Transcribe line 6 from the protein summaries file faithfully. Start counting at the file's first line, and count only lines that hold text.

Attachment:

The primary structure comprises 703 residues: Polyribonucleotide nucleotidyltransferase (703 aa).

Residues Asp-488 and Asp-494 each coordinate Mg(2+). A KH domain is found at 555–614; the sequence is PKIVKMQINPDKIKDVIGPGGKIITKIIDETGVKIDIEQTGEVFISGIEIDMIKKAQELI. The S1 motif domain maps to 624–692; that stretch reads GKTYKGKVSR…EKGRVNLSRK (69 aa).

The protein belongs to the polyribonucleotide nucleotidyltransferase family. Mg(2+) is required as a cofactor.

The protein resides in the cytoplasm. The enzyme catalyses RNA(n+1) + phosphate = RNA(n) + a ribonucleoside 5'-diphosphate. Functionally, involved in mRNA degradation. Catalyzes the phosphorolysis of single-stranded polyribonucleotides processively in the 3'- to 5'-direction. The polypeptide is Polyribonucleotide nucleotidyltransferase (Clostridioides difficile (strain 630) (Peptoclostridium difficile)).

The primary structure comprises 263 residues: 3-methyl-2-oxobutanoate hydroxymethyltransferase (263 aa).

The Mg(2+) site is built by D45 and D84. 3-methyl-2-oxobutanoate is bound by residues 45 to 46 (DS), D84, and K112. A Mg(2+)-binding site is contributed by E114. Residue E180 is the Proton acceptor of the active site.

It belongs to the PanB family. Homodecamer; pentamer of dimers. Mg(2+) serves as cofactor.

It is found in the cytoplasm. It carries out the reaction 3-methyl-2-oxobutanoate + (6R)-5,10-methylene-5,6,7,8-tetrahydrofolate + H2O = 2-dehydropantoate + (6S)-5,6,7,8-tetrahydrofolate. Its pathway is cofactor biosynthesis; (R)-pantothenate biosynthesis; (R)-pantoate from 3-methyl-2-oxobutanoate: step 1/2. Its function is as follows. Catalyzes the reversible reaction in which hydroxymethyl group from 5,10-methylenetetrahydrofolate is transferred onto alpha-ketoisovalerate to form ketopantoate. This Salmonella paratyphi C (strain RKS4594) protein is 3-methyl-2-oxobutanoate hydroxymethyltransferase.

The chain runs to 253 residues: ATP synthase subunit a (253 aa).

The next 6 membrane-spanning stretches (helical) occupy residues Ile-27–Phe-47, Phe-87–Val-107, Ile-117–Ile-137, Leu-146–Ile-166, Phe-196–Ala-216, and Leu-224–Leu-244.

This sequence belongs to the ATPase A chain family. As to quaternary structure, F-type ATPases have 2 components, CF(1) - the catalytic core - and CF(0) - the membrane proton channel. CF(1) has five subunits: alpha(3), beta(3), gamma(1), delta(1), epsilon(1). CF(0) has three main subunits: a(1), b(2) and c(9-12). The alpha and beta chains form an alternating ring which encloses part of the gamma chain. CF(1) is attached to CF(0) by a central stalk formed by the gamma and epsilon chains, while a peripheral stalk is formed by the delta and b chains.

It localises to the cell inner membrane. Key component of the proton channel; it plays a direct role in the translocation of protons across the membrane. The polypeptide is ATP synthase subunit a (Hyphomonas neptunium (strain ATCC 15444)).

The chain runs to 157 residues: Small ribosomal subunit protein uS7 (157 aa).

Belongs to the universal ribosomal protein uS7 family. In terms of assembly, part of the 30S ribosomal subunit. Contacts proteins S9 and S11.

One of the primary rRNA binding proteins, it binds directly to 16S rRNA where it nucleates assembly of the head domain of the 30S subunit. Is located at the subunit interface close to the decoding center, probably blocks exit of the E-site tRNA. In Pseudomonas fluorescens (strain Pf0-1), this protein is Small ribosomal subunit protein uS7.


The Mg(2+) site is built by D45 and D84. 3-methyl-2-oxobutanoate is bound by residues 45 to 46 (DS), D84, and K112. A Mg(2+)-binding site is contributed by E114. Residue E180 is the Proton acceptor of the active site.